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A Student Protest and a New Club Emerge in the Shadow of the Continuing Middle East Crisis

By Arpan Josan & Hussein Ali Rifath

Some Adelphi students are continuing to respond to the ongoing conflict in the Middle East in disparate ways. About 20 pro-Palestine students hosted a divestment protest outside the University Center on April 29. Also in April, the new Adelphi club Students Supporting Israel (SSI) met for the first time.

At the pro-Palestine protest on Monday, April 29, which began at 1 p.m, protesters, members of Adelphi’s Students for Justice in Palestine (SJP), made music with drums, prayed and chanted. Public Safety was nearby and there appeared to be only a few detractors. One passing student, Damian McGhie, a first-year criminal justice major, said, “I don't really know what's going on, but I just want there to be peace.”

SJP founder Hayaa Beig said that some students called the protestors incendiary names and mocked their call for prayer, which she said was disrespectful and Islamophobic. “They also claimed we were uninformed and didn't know what we were fighting for, which is remarkably incorrect.”  

Sentwali Bakari, Adelphi's vice president for Student Affairs and Diversity, Equity, Inclusion & Belonging, said that the demonstration by SJP held on campus was peaceful and all the participants followed all university protocols.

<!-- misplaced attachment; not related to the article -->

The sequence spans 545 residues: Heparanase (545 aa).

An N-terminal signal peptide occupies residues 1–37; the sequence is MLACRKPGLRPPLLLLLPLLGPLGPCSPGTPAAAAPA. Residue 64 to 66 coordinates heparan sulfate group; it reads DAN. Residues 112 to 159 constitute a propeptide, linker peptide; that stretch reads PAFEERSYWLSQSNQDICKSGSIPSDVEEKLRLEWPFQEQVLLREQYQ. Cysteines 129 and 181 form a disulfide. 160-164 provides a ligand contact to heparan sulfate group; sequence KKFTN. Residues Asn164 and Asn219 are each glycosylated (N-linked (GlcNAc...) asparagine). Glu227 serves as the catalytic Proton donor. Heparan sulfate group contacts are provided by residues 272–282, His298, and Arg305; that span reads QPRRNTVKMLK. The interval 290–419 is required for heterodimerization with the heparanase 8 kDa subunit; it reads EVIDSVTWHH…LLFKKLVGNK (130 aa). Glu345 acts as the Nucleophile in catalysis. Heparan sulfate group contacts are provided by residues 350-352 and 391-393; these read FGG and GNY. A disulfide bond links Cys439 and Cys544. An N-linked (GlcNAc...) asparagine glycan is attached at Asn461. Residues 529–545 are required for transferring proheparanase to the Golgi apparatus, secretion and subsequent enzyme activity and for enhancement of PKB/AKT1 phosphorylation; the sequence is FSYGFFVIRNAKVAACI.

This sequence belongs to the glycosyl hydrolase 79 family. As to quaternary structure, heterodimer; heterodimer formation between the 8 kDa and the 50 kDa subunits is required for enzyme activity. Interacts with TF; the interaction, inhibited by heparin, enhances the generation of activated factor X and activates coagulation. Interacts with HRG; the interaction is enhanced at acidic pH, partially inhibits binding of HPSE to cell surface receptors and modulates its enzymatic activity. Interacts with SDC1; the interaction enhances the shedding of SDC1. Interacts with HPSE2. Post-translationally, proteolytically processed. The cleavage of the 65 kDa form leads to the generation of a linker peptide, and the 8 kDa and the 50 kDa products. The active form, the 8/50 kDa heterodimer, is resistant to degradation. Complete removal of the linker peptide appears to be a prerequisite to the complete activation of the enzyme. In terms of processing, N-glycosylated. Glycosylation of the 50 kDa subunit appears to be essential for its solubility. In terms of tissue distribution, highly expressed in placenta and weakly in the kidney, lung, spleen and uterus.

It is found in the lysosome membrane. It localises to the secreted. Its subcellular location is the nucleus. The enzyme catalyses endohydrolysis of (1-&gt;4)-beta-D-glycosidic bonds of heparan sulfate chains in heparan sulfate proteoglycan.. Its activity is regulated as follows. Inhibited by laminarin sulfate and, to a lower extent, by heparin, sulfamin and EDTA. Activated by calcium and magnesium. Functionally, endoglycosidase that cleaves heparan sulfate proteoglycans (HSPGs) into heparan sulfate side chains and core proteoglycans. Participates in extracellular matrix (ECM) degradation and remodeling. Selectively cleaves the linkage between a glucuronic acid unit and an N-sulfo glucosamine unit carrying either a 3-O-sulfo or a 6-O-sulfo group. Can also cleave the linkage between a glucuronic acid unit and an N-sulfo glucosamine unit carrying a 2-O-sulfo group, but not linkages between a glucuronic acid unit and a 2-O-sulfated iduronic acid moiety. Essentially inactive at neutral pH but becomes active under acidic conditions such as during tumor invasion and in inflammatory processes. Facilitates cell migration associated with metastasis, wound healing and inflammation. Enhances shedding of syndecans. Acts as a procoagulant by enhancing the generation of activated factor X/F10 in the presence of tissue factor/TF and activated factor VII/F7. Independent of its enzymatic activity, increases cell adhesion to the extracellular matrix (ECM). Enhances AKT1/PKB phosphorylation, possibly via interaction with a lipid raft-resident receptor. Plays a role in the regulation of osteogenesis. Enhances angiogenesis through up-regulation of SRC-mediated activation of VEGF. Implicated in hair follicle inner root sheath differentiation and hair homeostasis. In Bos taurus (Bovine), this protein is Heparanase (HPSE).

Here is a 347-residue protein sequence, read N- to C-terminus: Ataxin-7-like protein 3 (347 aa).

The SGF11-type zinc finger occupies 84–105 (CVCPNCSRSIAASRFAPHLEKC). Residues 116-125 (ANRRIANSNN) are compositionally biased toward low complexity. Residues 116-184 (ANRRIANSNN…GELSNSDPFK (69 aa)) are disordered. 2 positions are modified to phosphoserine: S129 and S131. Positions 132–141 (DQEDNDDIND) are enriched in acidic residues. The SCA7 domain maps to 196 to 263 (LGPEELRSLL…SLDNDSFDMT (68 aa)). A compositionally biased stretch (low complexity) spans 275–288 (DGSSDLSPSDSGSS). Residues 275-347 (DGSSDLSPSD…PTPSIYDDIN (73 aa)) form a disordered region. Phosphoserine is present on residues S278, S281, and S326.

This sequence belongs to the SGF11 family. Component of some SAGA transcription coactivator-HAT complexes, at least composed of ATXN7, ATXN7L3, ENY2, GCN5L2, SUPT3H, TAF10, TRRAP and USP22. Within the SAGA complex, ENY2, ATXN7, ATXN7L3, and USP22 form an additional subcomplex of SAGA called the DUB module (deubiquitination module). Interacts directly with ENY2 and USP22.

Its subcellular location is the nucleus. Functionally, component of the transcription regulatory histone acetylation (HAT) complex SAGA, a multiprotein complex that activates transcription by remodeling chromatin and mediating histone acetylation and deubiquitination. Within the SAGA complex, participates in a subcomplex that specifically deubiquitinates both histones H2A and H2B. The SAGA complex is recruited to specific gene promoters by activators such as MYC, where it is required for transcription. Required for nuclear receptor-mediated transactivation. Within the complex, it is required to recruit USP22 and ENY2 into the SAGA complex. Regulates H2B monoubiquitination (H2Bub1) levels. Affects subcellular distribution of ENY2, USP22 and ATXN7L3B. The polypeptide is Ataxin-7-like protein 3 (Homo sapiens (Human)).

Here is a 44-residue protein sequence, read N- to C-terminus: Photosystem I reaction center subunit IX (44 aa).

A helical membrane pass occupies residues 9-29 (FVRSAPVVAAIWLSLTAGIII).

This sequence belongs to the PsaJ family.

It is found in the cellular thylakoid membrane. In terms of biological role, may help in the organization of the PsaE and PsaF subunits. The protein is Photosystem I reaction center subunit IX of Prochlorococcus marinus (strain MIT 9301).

As we continue to monitor ongoing campus events nationwide, Adelphi remains focused on offering an environment that allows for peaceful demonstrations and a respectful exchange of different viewpoints in accordance with the University's Demonstration Policy,” he said.

According to an announcement posted by SJP on Instagram prior to the protest, the students sought financial transparency from the university as well as for the university to relinquish any financial relationships it has with pro-Israel companies. In addition, the students asked for the end of all study abroad programs to Israel, the removal of the Israeli flag on campus and changes to Adelphi’s student conduct regulations. 

Beig, a first-year ethics and public policy major, said that the group has a meeting scheduled with the Adelphi administration to discuss their demands.

Yamna Khalid, a freshman criminal justice major, participated in the protest. “I'm majoring in criminal justice and I think that it's about time. It's been going on for six months now and we really need to do something to make a difference,” she said. “And I think that even if it makes a little bit of a difference, just organizing stuff like this, protests, making sure to boycott and all that, I think it really does make a difference. And your effort is never too small. I definitely think that there's a lot of effort because that comes from a lot of people.”